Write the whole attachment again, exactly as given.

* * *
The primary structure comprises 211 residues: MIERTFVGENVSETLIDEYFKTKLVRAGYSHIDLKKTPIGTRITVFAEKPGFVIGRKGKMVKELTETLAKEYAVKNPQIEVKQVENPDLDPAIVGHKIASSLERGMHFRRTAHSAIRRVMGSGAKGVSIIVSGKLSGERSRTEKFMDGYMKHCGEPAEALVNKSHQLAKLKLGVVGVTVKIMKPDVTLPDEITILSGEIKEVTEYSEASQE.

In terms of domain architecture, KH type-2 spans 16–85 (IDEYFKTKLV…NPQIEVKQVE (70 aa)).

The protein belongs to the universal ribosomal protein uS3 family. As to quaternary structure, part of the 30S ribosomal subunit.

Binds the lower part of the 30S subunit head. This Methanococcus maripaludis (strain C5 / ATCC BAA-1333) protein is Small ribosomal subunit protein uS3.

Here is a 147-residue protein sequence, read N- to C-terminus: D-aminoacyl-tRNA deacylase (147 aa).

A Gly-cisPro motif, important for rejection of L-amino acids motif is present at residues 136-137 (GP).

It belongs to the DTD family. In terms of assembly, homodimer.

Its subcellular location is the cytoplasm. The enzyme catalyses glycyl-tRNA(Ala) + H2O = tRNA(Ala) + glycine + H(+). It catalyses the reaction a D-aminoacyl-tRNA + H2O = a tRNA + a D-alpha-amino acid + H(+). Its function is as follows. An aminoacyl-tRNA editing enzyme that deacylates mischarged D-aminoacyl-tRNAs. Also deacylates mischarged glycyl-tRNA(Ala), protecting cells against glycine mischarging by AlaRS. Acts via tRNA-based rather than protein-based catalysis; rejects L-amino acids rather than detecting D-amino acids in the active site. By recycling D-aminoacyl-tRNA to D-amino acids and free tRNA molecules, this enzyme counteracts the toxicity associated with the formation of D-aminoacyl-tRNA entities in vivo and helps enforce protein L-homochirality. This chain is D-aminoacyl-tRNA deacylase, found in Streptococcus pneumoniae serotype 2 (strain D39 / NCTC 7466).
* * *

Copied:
The primary structure comprises 211 residues: MIERTFVGENVSETLIDEYFKTKLVRAGYSHIDLKKTPIGTRITVFAEKPGFVIGRKGKMVKELTETLAKEYAVKNPQIEVKQVENPDLDPAIVGHKIASSLERGMHFRRTAHSAIRRVMGSGAKGVSIIVSGKLSGERSRTEKFMDGYMKHCGEPAEALVNKSHQLAKLKLGVVGVTVKIMKPDVTLPDEITILSGEIKEVTEYSEASQE.

In terms of domain architecture, KH type-2 spans 16–85 (IDEYFKTKLV…NPQIEVKQVE (70 aa)).

The protein belongs to the universal ribosomal protein uS3 family. As to quaternary structure, part of the 30S ribosomal subunit.

Binds the lower part of the 30S subunit head. This Methanococcus maripaludis (strain C5 / ATCC BAA-1333) protein is Small ribosomal subunit protein uS3.

Here is a 147-residue protein sequence, read N- to C-terminus: D-aminoacyl-tRNA deacylase (147 aa).

A Gly-cisPro motif, important for rejection of L-amino acids motif is present at residues 136-137 (GP).

It belongs to the DTD family. In terms of assembly, homodimer.

Its subcellular location is the cytoplasm. The enzyme catalyses glycyl-tRNA(Ala) + H2O = tRNA(Ala) + glycine + H(+). It catalyses the reaction a D-aminoacyl-tRNA + H2O = a tRNA + a D-alpha-amino acid + H(+). Its function is as follows. An aminoacyl-tRNA editing enzyme that deacylates mischarged D-aminoacyl-tRNAs. Also deacylates mischarged glycyl-tRNA(Ala), protecting cells against glycine mischarging by AlaRS. Acts via tRNA-based rather than protein-based catalysis; rejects L-amino acids rather than detecting D-amino acids in the active site. By recycling D-aminoacyl-tRNA to D-amino acids and free tRNA molecules, this enzyme counteracts the toxicity associated with the formation of D-aminoacyl-tRNA entities in vivo and helps enforce protein L-homochirality. This chain is D-aminoacyl-tRNA deacylase, found in Streptococcus pneumoniae serotype 2 (strain D39 / NCTC 7466).